Agriculture is one of the biggest contributors to our GDP and can easily take advantage of the Clean Development Mechanism (CDM) under the Kyoto Protocol to earn carbon credits and generate an additional revenue source. This market based mechanism allows developed countries to meet their emission targets by implementing projects in territory of other under-developed countries. The carbon credits generated as a result of these projects can be traded in the market. (Know more about CDM)
Agriculture is one of the high priority sectors but very few projects have been registered so far. One of the main reasons for this is that agriculture in India is highly unorganized and many a times it is difficult to provide evidences under the CDM.
For example, A CDM Agriculture project to offset Nitrogen fertilizers by use of Rhizobium inoculants can be undertaken only if the farmer supplies sufficient evidence in the form of field test reports that the land under consideration was deficient in nitrogen before the start of the project activity. However, very few farmers go for soil testing before undertaking cultivation and such records are not diligently maintained.
By Sep 2011, only 147 CDM projects are registered worldwide under the Agriculture category. Following table shows Indian registered CDM projects;
Annual CERs (Emission Reductions)
Date of registration
|3 MW Poultry Litter Based Power Generation Project, Hyderabad||65794||30 Jun 06|
|SIDPL Methane extraction and Power generation project||31966||03 Sep 06|
|“Methane Avoidance by Municipal Solid Waste Processing in the city of Chandigarh, India”||40308||04 Sep 06|
|Avoidance of Wastewater and On-site Energy Use Emissions and Renewable Energy Generation in IFB Agro Distillery unit||70760||08 Sep 06|
|Methane recovery and power generation in a distillery plant||44729||29 Sep 06|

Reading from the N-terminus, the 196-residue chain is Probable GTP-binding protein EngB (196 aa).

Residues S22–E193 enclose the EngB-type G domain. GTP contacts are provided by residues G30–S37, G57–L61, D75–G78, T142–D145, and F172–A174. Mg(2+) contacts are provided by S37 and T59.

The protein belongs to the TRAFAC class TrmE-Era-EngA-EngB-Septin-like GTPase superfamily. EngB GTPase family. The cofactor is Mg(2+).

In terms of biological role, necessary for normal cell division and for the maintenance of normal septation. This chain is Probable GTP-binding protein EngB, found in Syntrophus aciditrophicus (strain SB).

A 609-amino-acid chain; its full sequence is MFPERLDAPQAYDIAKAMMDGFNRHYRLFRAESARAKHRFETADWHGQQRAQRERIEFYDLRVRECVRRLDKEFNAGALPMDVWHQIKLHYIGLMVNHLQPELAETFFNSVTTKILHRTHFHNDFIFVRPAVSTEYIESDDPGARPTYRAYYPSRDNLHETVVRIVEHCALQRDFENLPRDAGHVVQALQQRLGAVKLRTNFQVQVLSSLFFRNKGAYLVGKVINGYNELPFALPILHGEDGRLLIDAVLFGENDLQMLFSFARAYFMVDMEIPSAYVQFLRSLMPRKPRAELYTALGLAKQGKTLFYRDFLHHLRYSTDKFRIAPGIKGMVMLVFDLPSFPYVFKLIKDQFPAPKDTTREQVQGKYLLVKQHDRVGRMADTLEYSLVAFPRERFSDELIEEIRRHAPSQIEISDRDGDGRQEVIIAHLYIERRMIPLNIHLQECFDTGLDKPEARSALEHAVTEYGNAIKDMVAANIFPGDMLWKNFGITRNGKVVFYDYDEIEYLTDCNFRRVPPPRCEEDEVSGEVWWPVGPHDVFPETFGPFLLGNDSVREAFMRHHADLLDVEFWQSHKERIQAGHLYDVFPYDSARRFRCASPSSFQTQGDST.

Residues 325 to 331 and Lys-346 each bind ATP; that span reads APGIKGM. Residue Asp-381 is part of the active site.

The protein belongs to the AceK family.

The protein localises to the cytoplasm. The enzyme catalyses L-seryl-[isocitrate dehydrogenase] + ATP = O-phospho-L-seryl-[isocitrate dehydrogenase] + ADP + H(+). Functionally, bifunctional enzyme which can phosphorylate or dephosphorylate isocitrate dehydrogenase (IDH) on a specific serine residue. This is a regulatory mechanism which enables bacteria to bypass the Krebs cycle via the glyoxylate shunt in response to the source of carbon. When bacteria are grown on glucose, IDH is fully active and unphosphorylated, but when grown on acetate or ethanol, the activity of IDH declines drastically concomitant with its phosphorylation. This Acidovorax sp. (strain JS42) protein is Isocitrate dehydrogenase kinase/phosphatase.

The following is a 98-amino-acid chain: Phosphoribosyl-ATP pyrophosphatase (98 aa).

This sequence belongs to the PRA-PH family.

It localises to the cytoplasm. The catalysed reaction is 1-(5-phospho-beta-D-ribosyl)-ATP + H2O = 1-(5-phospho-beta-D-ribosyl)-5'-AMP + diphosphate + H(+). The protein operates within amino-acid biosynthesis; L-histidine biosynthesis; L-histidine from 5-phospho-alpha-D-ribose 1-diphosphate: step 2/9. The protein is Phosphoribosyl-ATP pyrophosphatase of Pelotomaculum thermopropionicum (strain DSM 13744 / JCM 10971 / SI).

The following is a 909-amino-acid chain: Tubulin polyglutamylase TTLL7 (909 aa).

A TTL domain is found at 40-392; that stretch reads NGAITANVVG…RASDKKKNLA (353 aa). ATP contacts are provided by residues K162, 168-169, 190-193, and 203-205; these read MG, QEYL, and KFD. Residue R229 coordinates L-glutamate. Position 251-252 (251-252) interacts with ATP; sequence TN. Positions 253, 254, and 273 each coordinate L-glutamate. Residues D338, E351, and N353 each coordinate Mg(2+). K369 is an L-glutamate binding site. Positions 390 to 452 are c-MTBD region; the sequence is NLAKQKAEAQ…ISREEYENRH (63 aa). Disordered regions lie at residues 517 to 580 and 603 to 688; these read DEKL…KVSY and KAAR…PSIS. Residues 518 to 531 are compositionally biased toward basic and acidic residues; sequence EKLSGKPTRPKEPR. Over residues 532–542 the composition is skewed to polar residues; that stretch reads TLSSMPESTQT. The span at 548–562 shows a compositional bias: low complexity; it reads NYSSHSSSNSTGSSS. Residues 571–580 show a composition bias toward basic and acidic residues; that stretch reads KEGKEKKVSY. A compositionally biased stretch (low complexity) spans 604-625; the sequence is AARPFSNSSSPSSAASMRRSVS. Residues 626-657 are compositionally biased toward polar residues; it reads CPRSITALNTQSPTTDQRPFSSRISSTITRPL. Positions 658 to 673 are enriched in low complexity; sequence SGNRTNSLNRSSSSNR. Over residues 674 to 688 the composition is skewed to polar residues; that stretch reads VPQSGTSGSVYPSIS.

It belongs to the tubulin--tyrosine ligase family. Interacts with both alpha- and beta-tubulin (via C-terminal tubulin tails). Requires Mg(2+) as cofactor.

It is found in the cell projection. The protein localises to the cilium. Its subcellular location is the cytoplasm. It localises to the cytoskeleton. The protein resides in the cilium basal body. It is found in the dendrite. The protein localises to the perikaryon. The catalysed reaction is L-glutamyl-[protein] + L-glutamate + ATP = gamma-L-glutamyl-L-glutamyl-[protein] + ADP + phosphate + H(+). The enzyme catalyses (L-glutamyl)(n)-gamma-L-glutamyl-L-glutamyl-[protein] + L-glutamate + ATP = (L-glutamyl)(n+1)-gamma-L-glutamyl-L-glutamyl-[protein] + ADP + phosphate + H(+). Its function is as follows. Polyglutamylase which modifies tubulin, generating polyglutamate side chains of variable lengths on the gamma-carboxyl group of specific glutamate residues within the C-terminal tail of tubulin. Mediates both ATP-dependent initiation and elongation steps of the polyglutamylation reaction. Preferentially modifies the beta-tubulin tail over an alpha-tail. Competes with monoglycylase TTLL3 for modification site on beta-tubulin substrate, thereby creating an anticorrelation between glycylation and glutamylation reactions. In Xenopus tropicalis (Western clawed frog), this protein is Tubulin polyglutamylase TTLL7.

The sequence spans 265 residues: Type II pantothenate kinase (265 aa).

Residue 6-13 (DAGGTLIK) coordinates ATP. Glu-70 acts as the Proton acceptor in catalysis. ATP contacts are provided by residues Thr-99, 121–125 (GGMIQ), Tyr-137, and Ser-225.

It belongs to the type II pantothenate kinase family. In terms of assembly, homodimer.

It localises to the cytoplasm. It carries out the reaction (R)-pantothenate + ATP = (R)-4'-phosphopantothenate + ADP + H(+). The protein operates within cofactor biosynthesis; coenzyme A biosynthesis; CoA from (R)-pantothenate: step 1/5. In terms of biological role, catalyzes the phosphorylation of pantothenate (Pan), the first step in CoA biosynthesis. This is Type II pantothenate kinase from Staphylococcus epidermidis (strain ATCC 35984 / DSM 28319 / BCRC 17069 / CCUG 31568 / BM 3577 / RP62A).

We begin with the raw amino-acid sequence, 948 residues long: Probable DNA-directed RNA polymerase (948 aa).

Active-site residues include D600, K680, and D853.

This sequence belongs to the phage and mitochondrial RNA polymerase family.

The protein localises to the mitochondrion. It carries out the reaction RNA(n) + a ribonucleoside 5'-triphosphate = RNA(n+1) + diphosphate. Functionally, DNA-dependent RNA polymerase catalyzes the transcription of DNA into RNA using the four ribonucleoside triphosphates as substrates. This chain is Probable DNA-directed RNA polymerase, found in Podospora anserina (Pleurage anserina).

|Methane recovery from waste water generated from wheat straw wash at Paper manufacturing unit of Shreyans Industries Limited (SIL)||12578||02 Apr 07|
|SESL 6 MW Municipal Solid Waste Based Power Project at Vijayawada & Guntur, Andhra Pradesh||64599||15 Apr 07|
|Methane Capture and use as fuel at Rajaram Maize Products, Chattisgarh||4609||05 Jun 07|
|“Forced Methane extraction from Organic wastewater”, at Mandya District, Karnataka by M/s Sri Chamundeswari Sugars Ltd.||34424||27 Jul 07|
|3.76 MW Electricity Generation project from Poultry Litter in Tamil Nadu||55858||04 Mar 09|
(Read more on CDM project statistics)
One of the areas in which CDM agriculture projects can be initiated is the biomass projects. The agriculture residue of crops (There are five categories of biomass – Agriculture residues, Virgin wood, Energy crops, Food wastes, Industrial wastes) which cannot be used as cattle feed and are simply burnt can be used for such biomass projects to generate electricity. Such a project would offset the green house gas production as the residue instead of being burnt would be used to produce electricity. This results in dual benefits. One, it generates electricity which can be used to run farm machinery and two, it earns carbon credits as a CDM project further earning revenues.
As per the estimate by MNRE, power potential from surplus agro residues in the country is about 17,000 MW. In addition about 5000 MW of power can be produced, if the sugar mills in the country switch over to modern techniques of cogeneration.
Preliminary techno-commercial parameters of the biomass power projects;
|Parameters||Bagasse based co-generation project||Biomass based power generation project|
|Capital cost of installation||Rs. 4.5 to Rs. 5.0 Crore/MW depending upon technical, financial and operating parameters||Rs.4.5 to 5.0 Crore/MW depending upon boiler pressure and capacity|
|Costs of generation||Rs. 3.25 to 3.75/kwh||Rs. 3.50 to Rs. 4.00/kwh|
|Plant load factor||45% – 55%||70% – 75%|
The governments of Punjab and Haryana are providing subsidies to farmers for establishing biomass projects. Both the states are looking towards such projects to meet their (agriculture) electricity requirements. The government subsidy and income from carbon credits would make such a biomass project economically attractive.
In case the size of the farm is small and the residue generated is not enough to feed the biomass project, then CDM provides the option to bundle up several such small projects and seek carbon credits collectively.
Thus, Agriculture CDM projects offer a lucrative option for the farmers to reap revenues from carbon credits and also provide an environmentally friendly option in dealing with their agriculture residues.
Information Source: UNFCCC-CDM, MNRE
Authors: Puskar Pande, Shailesh Telang